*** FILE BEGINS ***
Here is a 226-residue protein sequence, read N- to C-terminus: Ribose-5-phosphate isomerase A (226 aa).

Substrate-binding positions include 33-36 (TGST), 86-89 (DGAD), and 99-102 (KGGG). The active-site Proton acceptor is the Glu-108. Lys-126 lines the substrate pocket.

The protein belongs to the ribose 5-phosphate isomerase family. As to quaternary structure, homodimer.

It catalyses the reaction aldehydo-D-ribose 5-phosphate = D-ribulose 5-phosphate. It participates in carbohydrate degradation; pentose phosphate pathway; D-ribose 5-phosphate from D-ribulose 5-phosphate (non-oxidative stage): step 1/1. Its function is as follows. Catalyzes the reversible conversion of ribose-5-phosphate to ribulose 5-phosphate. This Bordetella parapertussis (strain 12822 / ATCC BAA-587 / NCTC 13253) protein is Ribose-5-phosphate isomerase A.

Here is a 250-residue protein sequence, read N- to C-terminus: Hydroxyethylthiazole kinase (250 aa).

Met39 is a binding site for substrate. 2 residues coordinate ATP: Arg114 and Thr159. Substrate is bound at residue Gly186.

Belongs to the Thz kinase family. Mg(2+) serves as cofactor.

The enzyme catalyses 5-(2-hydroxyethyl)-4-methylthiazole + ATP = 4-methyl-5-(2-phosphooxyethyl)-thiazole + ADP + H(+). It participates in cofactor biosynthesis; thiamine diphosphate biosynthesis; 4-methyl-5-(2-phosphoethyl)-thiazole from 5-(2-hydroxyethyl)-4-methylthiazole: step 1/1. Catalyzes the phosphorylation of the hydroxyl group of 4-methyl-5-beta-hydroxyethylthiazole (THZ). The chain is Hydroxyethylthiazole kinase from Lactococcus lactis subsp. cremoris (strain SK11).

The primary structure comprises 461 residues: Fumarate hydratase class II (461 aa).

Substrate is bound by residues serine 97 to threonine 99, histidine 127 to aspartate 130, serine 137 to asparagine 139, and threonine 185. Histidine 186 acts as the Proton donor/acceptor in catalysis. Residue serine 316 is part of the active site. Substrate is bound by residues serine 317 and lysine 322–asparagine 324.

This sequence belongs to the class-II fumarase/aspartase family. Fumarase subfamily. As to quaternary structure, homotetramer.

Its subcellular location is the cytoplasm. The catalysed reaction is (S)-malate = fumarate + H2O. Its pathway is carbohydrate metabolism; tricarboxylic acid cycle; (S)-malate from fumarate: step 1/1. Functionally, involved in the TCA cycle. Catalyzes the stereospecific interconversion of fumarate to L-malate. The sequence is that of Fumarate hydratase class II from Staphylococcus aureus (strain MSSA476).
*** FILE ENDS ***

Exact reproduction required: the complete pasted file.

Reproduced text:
Here is a 226-residue protein sequence, read N- to C-terminus: Ribose-5-phosphate isomerase A (226 aa).

Substrate-binding positions include 33-36 (TGST), 86-89 (DGAD), and 99-102 (KGGG). The active-site Proton acceptor is the Glu-108. Lys-126 lines the substrate pocket.

The protein belongs to the ribose 5-phosphate isomerase family. As to quaternary structure, homodimer.

It catalyses the reaction aldehydo-D-ribose 5-phosphate = D-ribulose 5-phosphate. It participates in carbohydrate degradation; pentose phosphate pathway; D-ribose 5-phosphate from D-ribulose 5-phosphate (non-oxidative stage): step 1/1. Its function is as follows. Catalyzes the reversible conversion of ribose-5-phosphate to ribulose 5-phosphate. This Bordetella parapertussis (strain 12822 / ATCC BAA-587 / NCTC 13253) protein is Ribose-5-phosphate isomerase A.

Here is a 250-residue protein sequence, read N- to C-terminus: Hydroxyethylthiazole kinase (250 aa).

Met39 is a binding site for substrate. 2 residues coordinate ATP: Arg114 and Thr159. Substrate is bound at residue Gly186.

Belongs to the Thz kinase family. Mg(2+) serves as cofactor.

The enzyme catalyses 5-(2-hydroxyethyl)-4-methylthiazole + ATP = 4-methyl-5-(2-phosphooxyethyl)-thiazole + ADP + H(+). It participates in cofactor biosynthesis; thiamine diphosphate biosynthesis; 4-methyl-5-(2-phosphoethyl)-thiazole from 5-(2-hydroxyethyl)-4-methylthiazole: step 1/1. Catalyzes the phosphorylation of the hydroxyl group of 4-methyl-5-beta-hydroxyethylthiazole (THZ). The chain is Hydroxyethylthiazole kinase from Lactococcus lactis subsp. cremoris (strain SK11).

The primary structure comprises 461 residues: Fumarate hydratase class II (461 aa).

Substrate is bound by residues serine 97 to threonine 99, histidine 127 to aspartate 130, serine 137 to asparagine 139, and threonine 185. Histidine 186 acts as the Proton donor/acceptor in catalysis. Residue serine 316 is part of the active site. Substrate is bound by residues serine 317 and lysine 322–asparagine 324.

This sequence belongs to the class-II fumarase/aspartase family. Fumarase subfamily. As to quaternary structure, homotetramer.

Its subcellular location is the cytoplasm. The catalysed reaction is (S)-malate = fumarate + H2O. Its pathway is carbohydrate metabolism; tricarboxylic acid cycle; (S)-malate from fumarate: step 1/1. Functionally, involved in the TCA cycle. Catalyzes the stereospecific interconversion of fumarate to L-malate. The sequence is that of Fumarate hydratase class II from Staphylococcus aureus (strain MSSA476).